It’s worth mentioning that this kickstart wouldn’t just be limited to the newest generation currently going through their primary and secondary school educations. Should my hands-on experience of the device live up to my expectations (and the expectations of those who have bought all the units that went on sale this morning), I will be ordering a couple for each PhD student I take on. After all, what’s the point in using an expensive desktop computer running expensive software on an expensive OS to run simple psychology experiments that have hardly changed in the past 15 years? What’s the point when technology like the Raspberry PI is available for £22? Moreover, if you can get researchers to present experiments using a medium that has also helped them pick up some of the most desirable employment skills within and outwith academia, expertise with and practical experience in programming, then I think that’s a fairly compelling argument that it would be irresponsible not to.

But won’t I have missed a critical period in my students’ development from technology consumers into technology hackers?

No.

Every psychology student can and  should learn how to code (courtesy of Matt Wall), and it’s never too late.  I  learned to code properly in my twenties, during my postdoc. The reason it took me so long was that I had never needed to code in any serious goal-driven way before this time. Until the end of my PhD, Superlab and E-Prime had been perfectly passable vehicles by which I could present my experiments to participants.  My frustration with the attempts of these experiment presentation packages to make things ‘easy’, which ended up making things sub-optimal, led me to learn how to use the much ‘harder’ Matlab and Psychophysics Toolbox to present my experiments.  Most importantly, I was given license to immerse myself in the learning process by my boss. This is what I hope giving a PhD student a couple of Raspberry Pis will do, bypassing the tyranny of the GUI-driven experiment design package in the process.  Short-term pain, long-term gain.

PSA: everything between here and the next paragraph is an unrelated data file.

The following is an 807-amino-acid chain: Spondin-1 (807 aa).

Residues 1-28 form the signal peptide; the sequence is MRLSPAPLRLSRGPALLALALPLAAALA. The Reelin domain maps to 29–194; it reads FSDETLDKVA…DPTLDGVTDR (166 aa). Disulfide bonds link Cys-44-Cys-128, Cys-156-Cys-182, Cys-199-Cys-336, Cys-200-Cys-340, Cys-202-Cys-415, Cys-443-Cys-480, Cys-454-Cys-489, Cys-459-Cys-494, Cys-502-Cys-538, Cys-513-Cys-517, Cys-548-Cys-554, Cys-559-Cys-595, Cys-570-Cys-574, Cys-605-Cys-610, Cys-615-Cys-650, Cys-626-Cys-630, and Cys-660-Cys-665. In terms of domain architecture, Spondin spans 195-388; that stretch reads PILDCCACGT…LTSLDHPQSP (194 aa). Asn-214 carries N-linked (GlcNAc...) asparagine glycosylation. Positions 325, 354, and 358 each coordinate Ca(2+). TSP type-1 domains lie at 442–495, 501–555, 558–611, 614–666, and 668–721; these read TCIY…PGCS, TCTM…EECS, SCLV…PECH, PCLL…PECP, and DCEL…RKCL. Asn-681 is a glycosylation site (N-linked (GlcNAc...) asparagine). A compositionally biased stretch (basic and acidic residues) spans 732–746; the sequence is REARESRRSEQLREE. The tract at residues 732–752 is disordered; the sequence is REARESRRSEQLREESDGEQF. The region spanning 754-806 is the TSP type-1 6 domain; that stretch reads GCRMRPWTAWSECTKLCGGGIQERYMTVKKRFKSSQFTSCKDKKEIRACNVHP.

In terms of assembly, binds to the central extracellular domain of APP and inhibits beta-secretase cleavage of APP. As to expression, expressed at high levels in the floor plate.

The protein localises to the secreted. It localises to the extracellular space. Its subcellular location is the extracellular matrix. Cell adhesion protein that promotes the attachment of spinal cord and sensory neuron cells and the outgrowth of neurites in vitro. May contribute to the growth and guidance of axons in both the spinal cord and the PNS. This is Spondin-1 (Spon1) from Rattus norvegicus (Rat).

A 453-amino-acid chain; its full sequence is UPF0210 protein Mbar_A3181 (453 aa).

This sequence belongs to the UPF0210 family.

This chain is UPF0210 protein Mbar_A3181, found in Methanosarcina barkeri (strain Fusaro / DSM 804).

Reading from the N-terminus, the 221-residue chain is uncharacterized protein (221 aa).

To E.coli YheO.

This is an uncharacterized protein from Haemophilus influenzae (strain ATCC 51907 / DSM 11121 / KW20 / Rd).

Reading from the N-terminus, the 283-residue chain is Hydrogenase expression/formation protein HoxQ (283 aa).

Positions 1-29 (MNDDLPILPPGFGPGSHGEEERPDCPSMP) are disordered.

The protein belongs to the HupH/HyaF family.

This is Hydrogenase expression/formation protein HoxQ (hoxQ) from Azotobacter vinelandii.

In a few years, my behavioural testing lab-space could simply be a number of rooms equipped with HDMI monitors, keyboards and mice. Just before testing participants, students and postdocswill connect these peripherals to their own code-loaded Raspberry Pis, avoiding the annoyances of changed hardware settings, missing dongles and unre

liable network licenses. It could be brilliant, but whatever it is, it will be cheap.